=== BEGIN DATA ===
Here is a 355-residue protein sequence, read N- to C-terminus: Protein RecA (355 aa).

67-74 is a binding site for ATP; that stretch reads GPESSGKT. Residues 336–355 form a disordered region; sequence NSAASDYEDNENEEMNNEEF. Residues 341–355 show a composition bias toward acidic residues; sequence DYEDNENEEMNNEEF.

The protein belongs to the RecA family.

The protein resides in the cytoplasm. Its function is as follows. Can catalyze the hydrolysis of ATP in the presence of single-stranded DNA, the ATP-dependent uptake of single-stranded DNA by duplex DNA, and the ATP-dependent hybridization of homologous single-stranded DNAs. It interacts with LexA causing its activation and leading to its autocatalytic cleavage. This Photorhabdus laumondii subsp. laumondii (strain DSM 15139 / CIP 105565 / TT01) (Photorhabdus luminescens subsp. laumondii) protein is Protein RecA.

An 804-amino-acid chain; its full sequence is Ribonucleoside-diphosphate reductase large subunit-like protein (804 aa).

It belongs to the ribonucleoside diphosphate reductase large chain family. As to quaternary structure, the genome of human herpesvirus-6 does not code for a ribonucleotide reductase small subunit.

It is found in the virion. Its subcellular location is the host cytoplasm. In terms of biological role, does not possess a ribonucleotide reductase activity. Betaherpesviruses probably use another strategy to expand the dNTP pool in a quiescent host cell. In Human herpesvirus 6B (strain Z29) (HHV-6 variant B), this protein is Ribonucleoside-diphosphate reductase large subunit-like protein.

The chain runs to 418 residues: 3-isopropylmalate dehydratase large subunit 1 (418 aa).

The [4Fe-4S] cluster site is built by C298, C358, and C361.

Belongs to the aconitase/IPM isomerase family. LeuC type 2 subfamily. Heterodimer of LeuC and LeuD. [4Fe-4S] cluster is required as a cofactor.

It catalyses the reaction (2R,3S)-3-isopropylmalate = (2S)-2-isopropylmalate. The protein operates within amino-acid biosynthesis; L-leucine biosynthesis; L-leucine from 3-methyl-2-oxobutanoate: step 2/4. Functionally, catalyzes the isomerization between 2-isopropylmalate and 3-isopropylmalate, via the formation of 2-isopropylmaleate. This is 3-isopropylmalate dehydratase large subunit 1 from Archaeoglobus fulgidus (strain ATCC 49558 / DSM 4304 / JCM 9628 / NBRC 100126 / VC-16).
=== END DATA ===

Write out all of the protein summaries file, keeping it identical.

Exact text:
Here is a 355-residue protein sequence, read N- to C-terminus: Protein RecA (355 aa).

67-74 is a binding site for ATP; that stretch reads GPESSGKT. Residues 336–355 form a disordered region; sequence NSAASDYEDNENEEMNNEEF. Residues 341–355 show a composition bias toward acidic residues; sequence DYEDNENEEMNNEEF.

The protein belongs to the RecA family.

The protein resides in the cytoplasm. Its function is as follows. Can catalyze the hydrolysis of ATP in the presence of single-stranded DNA, the ATP-dependent uptake of single-stranded DNA by duplex DNA, and the ATP-dependent hybridization of homologous single-stranded DNAs. It interacts with LexA causing its activation and leading to its autocatalytic cleavage. This Photorhabdus laumondii subsp. laumondii (strain DSM 15139 / CIP 105565 / TT01) (Photorhabdus luminescens subsp. laumondii) protein is Protein RecA.

An 804-amino-acid chain; its full sequence is Ribonucleoside-diphosphate reductase large subunit-like protein (804 aa).

It belongs to the ribonucleoside diphosphate reductase large chain family. As to quaternary structure, the genome of human herpesvirus-6 does not code for a ribonucleotide reductase small subunit.

It is found in the virion. Its subcellular location is the host cytoplasm. In terms of biological role, does not possess a ribonucleotide reductase activity. Betaherpesviruses probably use another strategy to expand the dNTP pool in a quiescent host cell. In Human herpesvirus 6B (strain Z29) (HHV-6 variant B), this protein is Ribonucleoside-diphosphate reductase large subunit-like protein.

The chain runs to 418 residues: 3-isopropylmalate dehydratase large subunit 1 (418 aa).

The [4Fe-4S] cluster site is built by C298, C358, and C361.

Belongs to the aconitase/IPM isomerase family. LeuC type 2 subfamily. Heterodimer of LeuC and LeuD. [4Fe-4S] cluster is required as a cofactor.

It catalyses the reaction (2R,3S)-3-isopropylmalate = (2S)-2-isopropylmalate. The protein operates within amino-acid biosynthesis; L-leucine biosynthesis; L-leucine from 3-methyl-2-oxobutanoate: step 2/4. Functionally, catalyzes the isomerization between 2-isopropylmalate and 3-isopropylmalate, via the formation of 2-isopropylmaleate. This is 3-isopropylmalate dehydratase large subunit 1 from Archaeoglobus fulgidus (strain ATCC 49558 / DSM 4304 / JCM 9628 / NBRC 100126 / VC-16).